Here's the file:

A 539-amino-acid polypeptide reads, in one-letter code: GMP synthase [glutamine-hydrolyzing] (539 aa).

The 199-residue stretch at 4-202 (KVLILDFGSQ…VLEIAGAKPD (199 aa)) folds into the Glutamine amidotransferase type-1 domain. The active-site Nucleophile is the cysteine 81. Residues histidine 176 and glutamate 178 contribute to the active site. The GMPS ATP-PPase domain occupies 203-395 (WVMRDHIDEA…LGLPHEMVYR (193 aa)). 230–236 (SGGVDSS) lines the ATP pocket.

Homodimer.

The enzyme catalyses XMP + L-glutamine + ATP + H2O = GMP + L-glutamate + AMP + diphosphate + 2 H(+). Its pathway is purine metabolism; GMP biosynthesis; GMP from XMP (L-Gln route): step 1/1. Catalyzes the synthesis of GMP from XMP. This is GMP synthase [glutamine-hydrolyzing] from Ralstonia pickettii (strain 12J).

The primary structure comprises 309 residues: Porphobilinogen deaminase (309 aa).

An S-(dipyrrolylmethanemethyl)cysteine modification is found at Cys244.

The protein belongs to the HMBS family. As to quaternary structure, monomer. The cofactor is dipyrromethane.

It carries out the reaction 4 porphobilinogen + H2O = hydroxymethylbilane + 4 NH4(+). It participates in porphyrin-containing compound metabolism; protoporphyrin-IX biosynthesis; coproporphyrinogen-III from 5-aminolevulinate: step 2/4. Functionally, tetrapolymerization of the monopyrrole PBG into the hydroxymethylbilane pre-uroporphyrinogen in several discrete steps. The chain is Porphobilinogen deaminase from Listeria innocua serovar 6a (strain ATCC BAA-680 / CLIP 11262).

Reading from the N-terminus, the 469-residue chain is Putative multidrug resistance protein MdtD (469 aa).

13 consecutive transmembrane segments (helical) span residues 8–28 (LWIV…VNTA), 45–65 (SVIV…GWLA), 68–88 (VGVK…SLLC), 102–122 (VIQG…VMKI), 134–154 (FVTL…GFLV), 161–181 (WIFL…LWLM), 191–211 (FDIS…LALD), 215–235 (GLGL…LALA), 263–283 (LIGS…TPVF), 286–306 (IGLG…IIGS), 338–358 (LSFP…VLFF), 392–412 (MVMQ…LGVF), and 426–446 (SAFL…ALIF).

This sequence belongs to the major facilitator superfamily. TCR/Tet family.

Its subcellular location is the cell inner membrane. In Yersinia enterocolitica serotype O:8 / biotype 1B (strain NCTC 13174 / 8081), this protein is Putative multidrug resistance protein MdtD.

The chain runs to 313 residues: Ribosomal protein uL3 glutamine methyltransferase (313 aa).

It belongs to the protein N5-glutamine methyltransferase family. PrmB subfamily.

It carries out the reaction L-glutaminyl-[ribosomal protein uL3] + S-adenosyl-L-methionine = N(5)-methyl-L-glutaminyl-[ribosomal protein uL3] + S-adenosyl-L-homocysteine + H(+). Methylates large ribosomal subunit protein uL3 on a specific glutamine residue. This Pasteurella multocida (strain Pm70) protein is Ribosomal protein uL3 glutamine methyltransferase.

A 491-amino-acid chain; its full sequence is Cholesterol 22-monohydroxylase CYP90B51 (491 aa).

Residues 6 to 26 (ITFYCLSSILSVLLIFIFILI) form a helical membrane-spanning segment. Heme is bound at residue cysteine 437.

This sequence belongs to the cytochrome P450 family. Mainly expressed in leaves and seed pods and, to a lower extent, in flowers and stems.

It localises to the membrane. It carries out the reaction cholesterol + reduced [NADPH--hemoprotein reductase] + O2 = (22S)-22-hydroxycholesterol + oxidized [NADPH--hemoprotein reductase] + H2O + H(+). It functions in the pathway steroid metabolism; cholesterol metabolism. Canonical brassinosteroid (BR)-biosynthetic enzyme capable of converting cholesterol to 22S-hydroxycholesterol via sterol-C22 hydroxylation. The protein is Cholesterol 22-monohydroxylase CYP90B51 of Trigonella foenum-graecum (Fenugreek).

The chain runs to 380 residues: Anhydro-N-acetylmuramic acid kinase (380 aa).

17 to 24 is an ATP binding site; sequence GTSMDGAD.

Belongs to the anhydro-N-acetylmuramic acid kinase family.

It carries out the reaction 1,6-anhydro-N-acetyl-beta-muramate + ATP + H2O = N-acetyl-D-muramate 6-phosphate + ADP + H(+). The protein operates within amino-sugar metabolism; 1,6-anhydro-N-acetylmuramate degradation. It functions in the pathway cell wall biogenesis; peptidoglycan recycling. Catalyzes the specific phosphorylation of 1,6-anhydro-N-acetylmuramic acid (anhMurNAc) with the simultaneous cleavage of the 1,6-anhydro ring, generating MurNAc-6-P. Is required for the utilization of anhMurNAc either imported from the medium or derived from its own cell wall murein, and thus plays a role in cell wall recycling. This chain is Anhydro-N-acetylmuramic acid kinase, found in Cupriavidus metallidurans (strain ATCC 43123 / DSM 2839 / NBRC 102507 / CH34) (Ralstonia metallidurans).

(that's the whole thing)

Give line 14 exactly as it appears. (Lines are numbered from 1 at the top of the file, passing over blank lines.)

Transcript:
It belongs to the protein N5-glutamine methyltransferase family. PrmB subfamily.